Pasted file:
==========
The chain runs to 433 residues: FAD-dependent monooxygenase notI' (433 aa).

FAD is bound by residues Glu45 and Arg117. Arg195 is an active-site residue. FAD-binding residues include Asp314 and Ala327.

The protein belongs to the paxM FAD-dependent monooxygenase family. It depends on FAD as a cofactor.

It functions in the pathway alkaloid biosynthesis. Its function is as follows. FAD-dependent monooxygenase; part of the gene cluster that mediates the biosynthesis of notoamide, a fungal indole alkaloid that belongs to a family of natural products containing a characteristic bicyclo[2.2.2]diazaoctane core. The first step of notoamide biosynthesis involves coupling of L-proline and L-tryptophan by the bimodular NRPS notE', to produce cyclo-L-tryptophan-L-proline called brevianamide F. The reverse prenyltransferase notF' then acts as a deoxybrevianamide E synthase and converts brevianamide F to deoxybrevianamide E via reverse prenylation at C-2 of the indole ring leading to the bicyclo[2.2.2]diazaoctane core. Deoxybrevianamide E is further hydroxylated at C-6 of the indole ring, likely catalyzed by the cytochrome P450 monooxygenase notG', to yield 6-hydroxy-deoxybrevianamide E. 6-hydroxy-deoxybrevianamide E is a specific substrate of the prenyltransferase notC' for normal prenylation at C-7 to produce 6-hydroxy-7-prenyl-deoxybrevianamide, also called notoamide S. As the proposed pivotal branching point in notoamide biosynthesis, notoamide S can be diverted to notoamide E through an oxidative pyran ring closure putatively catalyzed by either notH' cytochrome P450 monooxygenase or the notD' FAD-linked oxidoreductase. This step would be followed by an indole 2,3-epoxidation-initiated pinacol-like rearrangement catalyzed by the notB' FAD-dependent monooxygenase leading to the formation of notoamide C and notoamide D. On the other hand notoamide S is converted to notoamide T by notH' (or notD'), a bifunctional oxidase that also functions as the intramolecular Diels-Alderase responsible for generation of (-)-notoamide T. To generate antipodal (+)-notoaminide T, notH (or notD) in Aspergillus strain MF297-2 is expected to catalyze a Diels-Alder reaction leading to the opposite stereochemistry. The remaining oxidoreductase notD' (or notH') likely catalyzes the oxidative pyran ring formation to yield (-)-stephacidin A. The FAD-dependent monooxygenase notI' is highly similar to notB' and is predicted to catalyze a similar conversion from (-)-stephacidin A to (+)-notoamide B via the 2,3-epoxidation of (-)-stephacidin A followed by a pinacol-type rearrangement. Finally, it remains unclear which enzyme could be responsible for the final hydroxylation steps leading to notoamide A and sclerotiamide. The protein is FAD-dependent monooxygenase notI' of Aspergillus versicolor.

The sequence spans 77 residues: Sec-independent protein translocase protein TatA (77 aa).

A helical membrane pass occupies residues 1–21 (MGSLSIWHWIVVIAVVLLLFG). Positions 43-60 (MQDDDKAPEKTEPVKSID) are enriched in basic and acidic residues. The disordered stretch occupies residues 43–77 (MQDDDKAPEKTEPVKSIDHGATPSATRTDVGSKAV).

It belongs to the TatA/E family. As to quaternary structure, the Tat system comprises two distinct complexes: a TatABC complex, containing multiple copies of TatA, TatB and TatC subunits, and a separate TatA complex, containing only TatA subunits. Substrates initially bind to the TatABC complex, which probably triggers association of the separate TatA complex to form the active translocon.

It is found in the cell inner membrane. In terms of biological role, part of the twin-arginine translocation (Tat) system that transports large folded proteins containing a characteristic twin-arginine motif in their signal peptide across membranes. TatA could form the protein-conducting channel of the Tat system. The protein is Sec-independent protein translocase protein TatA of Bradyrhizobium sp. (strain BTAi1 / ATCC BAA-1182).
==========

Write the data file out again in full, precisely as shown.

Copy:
The chain runs to 433 residues: FAD-dependent monooxygenase notI' (433 aa).

FAD is bound by residues Glu45 and Arg117. Arg195 is an active-site residue. FAD-binding residues include Asp314 and Ala327.

The protein belongs to the paxM FAD-dependent monooxygenase family. It depends on FAD as a cofactor.

It functions in the pathway alkaloid biosynthesis. Its function is as follows. FAD-dependent monooxygenase; part of the gene cluster that mediates the biosynthesis of notoamide, a fungal indole alkaloid that belongs to a family of natural products containing a characteristic bicyclo[2.2.2]diazaoctane core. The first step of notoamide biosynthesis involves coupling of L-proline and L-tryptophan by the bimodular NRPS notE', to produce cyclo-L-tryptophan-L-proline called brevianamide F. The reverse prenyltransferase notF' then acts as a deoxybrevianamide E synthase and converts brevianamide F to deoxybrevianamide E via reverse prenylation at C-2 of the indole ring leading to the bicyclo[2.2.2]diazaoctane core. Deoxybrevianamide E is further hydroxylated at C-6 of the indole ring, likely catalyzed by the cytochrome P450 monooxygenase notG', to yield 6-hydroxy-deoxybrevianamide E. 6-hydroxy-deoxybrevianamide E is a specific substrate of the prenyltransferase notC' for normal prenylation at C-7 to produce 6-hydroxy-7-prenyl-deoxybrevianamide, also called notoamide S. As the proposed pivotal branching point in notoamide biosynthesis, notoamide S can be diverted to notoamide E through an oxidative pyran ring closure putatively catalyzed by either notH' cytochrome P450 monooxygenase or the notD' FAD-linked oxidoreductase. This step would be followed by an indole 2,3-epoxidation-initiated pinacol-like rearrangement catalyzed by the notB' FAD-dependent monooxygenase leading to the formation of notoamide C and notoamide D. On the other hand notoamide S is converted to notoamide T by notH' (or notD'), a bifunctional oxidase that also functions as the intramolecular Diels-Alderase responsible for generation of (-)-notoamide T. To generate antipodal (+)-notoaminide T, notH (or notD) in Aspergillus strain MF297-2 is expected to catalyze a Diels-Alder reaction leading to the opposite stereochemistry. The remaining oxidoreductase notD' (or notH') likely catalyzes the oxidative pyran ring formation to yield (-)-stephacidin A. The FAD-dependent monooxygenase notI' is highly similar to notB' and is predicted to catalyze a similar conversion from (-)-stephacidin A to (+)-notoamide B via the 2,3-epoxidation of (-)-stephacidin A followed by a pinacol-type rearrangement. Finally, it remains unclear which enzyme could be responsible for the final hydroxylation steps leading to notoamide A and sclerotiamide. The protein is FAD-dependent monooxygenase notI' of Aspergillus versicolor.

The sequence spans 77 residues: Sec-independent protein translocase protein TatA (77 aa).

A helical membrane pass occupies residues 1–21 (MGSLSIWHWIVVIAVVLLLFG). Positions 43-60 (MQDDDKAPEKTEPVKSID) are enriched in basic and acidic residues. The disordered stretch occupies residues 43–77 (MQDDDKAPEKTEPVKSIDHGATPSATRTDVGSKAV).

It belongs to the TatA/E family. As to quaternary structure, the Tat system comprises two distinct complexes: a TatABC complex, containing multiple copies of TatA, TatB and TatC subunits, and a separate TatA complex, containing only TatA subunits. Substrates initially bind to the TatABC complex, which probably triggers association of the separate TatA complex to form the active translocon.

It is found in the cell inner membrane. In terms of biological role, part of the twin-arginine translocation (Tat) system that transports large folded proteins containing a characteristic twin-arginine motif in their signal peptide across membranes. TatA could form the protein-conducting channel of the Tat system. The protein is Sec-independent protein translocase protein TatA of Bradyrhizobium sp. (strain BTAi1 / ATCC BAA-1182).